You may have watched the third presidential debate a few months back in which Governor Romney confronted President Obama on his dealings with Israel. Governor Romney argued strongly that the President had failed to sustain and strengthen strategic connections with Israel. Such negligence would impact negatively and dramatically America’s foreign policy in the Middle East.
I wonder what the six men charged with overseeing Shin Bet—Israel’s intelligence agency focused on protecting Israel from terrorism—would say of Governor Romney’s charge. I look forward to watching the new documentary, The Gatekeepers, which interviews all those who led Shin Bet the past thirty years.
Here’s what Richard Cohen of the The Washington Post has to say about the documentary:
“The film is a tough indictment of Israeli policy, particularly the continued occupation of the West Bank and the expansion of Jewish settlements there. All of the former officials are traditional Israeli secularists, and they show a commendable loathing for the religious militants that Israeli governments continuously pandered to. Above all, though, they are critical of government after government that lacks a strategy to somehow withdraw from the West Bank and instead relies on oppression. “You can’t make peace using military means,” says Ami Ayalon, head of the Shin Bet from 1996 to 2000 and a former navy commando.”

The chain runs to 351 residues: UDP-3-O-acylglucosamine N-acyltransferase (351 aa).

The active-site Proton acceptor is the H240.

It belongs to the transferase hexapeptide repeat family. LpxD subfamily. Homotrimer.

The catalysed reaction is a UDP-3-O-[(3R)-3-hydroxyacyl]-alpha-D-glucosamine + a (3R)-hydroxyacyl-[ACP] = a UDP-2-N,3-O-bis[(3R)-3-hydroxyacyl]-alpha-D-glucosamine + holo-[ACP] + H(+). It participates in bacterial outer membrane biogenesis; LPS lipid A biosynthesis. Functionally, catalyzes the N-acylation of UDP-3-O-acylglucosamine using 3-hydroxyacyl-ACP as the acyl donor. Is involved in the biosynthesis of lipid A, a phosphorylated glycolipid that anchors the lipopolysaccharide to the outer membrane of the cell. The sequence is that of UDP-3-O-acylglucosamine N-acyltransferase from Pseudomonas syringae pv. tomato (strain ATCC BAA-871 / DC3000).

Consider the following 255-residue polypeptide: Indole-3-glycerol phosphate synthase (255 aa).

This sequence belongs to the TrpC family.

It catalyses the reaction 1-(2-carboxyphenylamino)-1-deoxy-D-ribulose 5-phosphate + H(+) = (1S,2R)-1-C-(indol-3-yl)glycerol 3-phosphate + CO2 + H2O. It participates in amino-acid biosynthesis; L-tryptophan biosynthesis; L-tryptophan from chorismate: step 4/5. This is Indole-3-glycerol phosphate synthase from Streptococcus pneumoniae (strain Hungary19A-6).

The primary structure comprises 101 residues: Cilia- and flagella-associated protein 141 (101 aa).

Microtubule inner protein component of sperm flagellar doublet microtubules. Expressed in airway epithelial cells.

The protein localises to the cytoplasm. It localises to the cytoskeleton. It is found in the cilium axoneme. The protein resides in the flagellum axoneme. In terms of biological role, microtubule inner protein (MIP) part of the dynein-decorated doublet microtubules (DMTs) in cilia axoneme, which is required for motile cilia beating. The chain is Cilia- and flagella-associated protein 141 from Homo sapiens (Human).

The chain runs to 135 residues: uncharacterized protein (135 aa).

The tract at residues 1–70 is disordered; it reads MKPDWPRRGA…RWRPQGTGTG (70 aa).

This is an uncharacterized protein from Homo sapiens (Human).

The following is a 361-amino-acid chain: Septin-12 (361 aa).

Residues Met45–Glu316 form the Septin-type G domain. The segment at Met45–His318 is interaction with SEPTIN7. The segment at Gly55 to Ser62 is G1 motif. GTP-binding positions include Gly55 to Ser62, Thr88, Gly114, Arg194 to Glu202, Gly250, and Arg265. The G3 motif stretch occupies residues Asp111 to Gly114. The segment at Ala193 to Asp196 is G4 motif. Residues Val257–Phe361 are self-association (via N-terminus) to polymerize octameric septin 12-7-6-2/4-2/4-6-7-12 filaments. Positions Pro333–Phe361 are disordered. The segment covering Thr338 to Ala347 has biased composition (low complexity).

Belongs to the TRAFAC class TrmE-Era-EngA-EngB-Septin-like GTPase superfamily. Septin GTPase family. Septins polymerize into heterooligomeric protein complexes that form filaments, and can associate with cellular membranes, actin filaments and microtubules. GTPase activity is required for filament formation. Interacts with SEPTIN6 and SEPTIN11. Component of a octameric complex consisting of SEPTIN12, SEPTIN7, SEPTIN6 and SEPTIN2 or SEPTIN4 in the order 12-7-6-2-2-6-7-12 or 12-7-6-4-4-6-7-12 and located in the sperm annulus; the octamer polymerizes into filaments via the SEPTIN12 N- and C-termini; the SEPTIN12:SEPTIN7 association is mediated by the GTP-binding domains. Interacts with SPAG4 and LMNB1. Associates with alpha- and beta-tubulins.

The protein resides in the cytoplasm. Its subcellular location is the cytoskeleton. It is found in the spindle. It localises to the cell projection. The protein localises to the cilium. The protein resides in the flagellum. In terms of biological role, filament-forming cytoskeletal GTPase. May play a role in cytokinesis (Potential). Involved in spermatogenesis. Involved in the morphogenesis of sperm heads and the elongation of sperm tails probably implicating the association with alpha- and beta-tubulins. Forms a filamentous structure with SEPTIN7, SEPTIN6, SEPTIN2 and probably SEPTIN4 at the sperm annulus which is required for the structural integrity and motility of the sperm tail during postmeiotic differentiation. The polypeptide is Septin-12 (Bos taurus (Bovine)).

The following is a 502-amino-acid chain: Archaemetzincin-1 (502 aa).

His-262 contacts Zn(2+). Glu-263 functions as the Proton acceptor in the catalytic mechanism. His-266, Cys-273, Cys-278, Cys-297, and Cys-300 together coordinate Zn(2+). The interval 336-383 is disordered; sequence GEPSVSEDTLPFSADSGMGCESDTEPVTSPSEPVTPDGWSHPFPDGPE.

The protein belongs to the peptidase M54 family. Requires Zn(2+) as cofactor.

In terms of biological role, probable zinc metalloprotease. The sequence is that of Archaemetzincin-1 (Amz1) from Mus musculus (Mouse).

One doesn’t have to be an American or Israeli secularist to see that there is a problem with trying to make peace using military means. While many Israelis may be more concerned for making safety, not peace, can there ever really be safety without peace? Religious centrists can see there is a problem with using military means to make peace or safety without peace. Religious centrists also understand that religious militancy only leads to hate and more bloodshed. Evangelicals need to guard against religious militancy. African American Evangelical civil rights leader John M. Perkins said something to the effect of, “Why do we as Evangelicals have to love one kind of people and hate another kind of people? I don’t get it. I can love the Jew and the Palestinian at the same time.” Perkins knows how painful hate can be and how difficult it is to center on love. Perkins was the ‘beneficiary’ of religious and/or secular militancy over the years in the form of white supremacy. White militants beat him within an inch of his life in 1970 in Mississippi. While it has been a difficult and challenging road for him, the only thing Dr. Perkins is militant about is God’s centrist love revealed in Jesus that makes enemies out of friends. He did not respond in kind to his oppressors, but has worked to build peace between whites and blacks and other divided people groups here and abroad over the years. For him, love is the final fight.